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Work and taxes: allocation of time in OECD countries

  • Lee Ohanian
  • Andrea Raffo
  • Richard Rogerson

Policymakers devote a great deal of attention to short-run fluctuations in the labor market. Central banks monitor indicators of labor market tightness in the conduct of monetary policy due to the potential implications for inflation. And fiscal authorities are concerned with the budget consequences of fluctuations in the labor market because they affect both revenues and expenditure programs. More generally, these fluctuations may be associated with significant losses in welfare. ; This article stems from a striking empirical observation about long-run variations in labor market outcomes: Long-run changes in total hours of work in OECD countries exceed the variation of hours worked over the business cycle in a representative country (say, the United States) by almost an order of magnitude. If understanding changes in hours of work of the magnitude of business cycle fluctuations is an important policy concern, then understanding the sources of these trend differences is also crucial. Surprisingly, the academic and policy debates have focused on the business cycle movements in the labor market, almost ignoring low frequency changes. ; Lee Ohanian, Andrea Raffo, and Richard Rogerson describe the steep decline in average hours worked and the large variation across countries in the magnitude of this decline. Next, they find that changes in labor taxes account for a large share of the trend differences. Finally, they find that countries with high tax rates devote less time to market work, but more time to home activities, such as cooking and cleaning. Moreover, this reallocation of time from market work to home work is much stronger for females than for males.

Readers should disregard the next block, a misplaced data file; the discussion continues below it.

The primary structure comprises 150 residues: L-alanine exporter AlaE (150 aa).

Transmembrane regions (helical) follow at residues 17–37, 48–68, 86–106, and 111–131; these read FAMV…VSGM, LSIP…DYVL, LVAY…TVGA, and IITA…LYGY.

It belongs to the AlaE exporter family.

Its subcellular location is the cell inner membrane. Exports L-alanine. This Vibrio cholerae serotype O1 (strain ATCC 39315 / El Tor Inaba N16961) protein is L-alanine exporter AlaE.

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Article provided by Federal Reserve Bank of Kansas City in its journal Economic Review.

Volume (Year): (2007)
Issue (Month): Q III ()
Pages: 37-58

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Handle: RePEc:fip:fedker:y:2007:i:qiii:p:37-58:n:v.92no.3
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  1. Edward C. Prescott, 2004. "Why do Americans Work so Much More than Europeans?," NBER Working Papers 10316, National Bureau of Economic Research, Inc.
  2. Alberto Alesina & Edward L. Glaeser & Bruce Sacerdote, 2005. "Work and Leisure in the U.S. and Europe: Why So Different?," NBER Working Papers 11278, National Bureau of Economic Research, Inc.
  3. Olovsson, Conny, 2004. "Why do Europeans Work so Little?," Seminar Papers 727, Stockholm University, Institute for International Economic Studies.
  4. Blanchard, Olivier & Wolfers, Justin, 2000. "The Role of Shocks and Institutions in the Rise of European Unemployment: The Aggregate Evidence," Economic Journal, Royal Economic Society, vol. 110(462), pages C1-33, March.
  5. Richard Rogerson, 2007. "Taxation and Market Work: Is Scandinavia an Outlier?," NBER Working Papers 12890, National Bureau of Economic Research, Inc.
  6. Richard B. Freeman & Ronald Schettkat, 2005. "Marketization of household production and the EU–US gap in work," Economic Policy, CEPR;CES;MSH, vol. 20(41), pages 6-50, 01.
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